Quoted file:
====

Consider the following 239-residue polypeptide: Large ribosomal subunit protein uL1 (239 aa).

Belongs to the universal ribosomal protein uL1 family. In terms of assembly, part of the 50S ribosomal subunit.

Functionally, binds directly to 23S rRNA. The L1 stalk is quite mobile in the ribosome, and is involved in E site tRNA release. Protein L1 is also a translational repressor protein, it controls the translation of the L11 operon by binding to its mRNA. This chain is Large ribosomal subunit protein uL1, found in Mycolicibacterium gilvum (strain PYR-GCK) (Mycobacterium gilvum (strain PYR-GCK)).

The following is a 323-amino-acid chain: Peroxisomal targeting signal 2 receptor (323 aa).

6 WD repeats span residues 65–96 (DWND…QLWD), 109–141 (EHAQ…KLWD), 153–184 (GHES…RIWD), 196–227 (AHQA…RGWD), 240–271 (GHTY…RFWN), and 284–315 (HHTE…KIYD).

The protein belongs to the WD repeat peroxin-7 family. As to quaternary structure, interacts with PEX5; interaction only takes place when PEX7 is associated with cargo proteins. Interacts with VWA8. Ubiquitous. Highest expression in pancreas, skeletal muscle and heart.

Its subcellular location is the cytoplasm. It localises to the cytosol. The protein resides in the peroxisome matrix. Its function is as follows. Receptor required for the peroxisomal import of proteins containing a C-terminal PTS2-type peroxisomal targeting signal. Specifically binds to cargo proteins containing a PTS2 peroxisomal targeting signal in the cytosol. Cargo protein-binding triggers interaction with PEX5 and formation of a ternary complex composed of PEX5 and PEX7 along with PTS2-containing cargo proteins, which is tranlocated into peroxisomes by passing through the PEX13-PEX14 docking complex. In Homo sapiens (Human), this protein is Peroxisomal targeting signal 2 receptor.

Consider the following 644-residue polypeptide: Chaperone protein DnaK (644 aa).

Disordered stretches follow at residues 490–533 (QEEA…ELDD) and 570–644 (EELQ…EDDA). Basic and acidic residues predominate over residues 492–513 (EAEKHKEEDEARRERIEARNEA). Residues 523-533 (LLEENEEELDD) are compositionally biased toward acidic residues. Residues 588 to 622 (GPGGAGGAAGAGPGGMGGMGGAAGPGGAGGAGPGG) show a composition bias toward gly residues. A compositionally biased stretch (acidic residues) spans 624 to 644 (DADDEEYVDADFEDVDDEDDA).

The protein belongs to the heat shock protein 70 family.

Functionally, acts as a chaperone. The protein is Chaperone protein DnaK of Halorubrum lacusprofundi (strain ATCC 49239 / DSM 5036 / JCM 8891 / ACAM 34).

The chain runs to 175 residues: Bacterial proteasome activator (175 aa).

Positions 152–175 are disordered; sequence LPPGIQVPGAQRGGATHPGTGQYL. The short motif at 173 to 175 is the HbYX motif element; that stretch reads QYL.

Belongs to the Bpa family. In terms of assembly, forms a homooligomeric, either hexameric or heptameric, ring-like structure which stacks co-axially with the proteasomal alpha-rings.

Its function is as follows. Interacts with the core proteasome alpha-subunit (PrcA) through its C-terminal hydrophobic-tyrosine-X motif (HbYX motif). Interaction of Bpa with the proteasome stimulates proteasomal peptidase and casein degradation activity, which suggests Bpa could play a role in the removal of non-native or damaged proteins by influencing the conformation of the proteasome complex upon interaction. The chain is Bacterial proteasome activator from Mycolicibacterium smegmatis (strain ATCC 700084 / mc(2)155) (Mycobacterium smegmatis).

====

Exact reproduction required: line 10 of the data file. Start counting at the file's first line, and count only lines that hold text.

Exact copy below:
The protein belongs to the heat shock protein 70 family.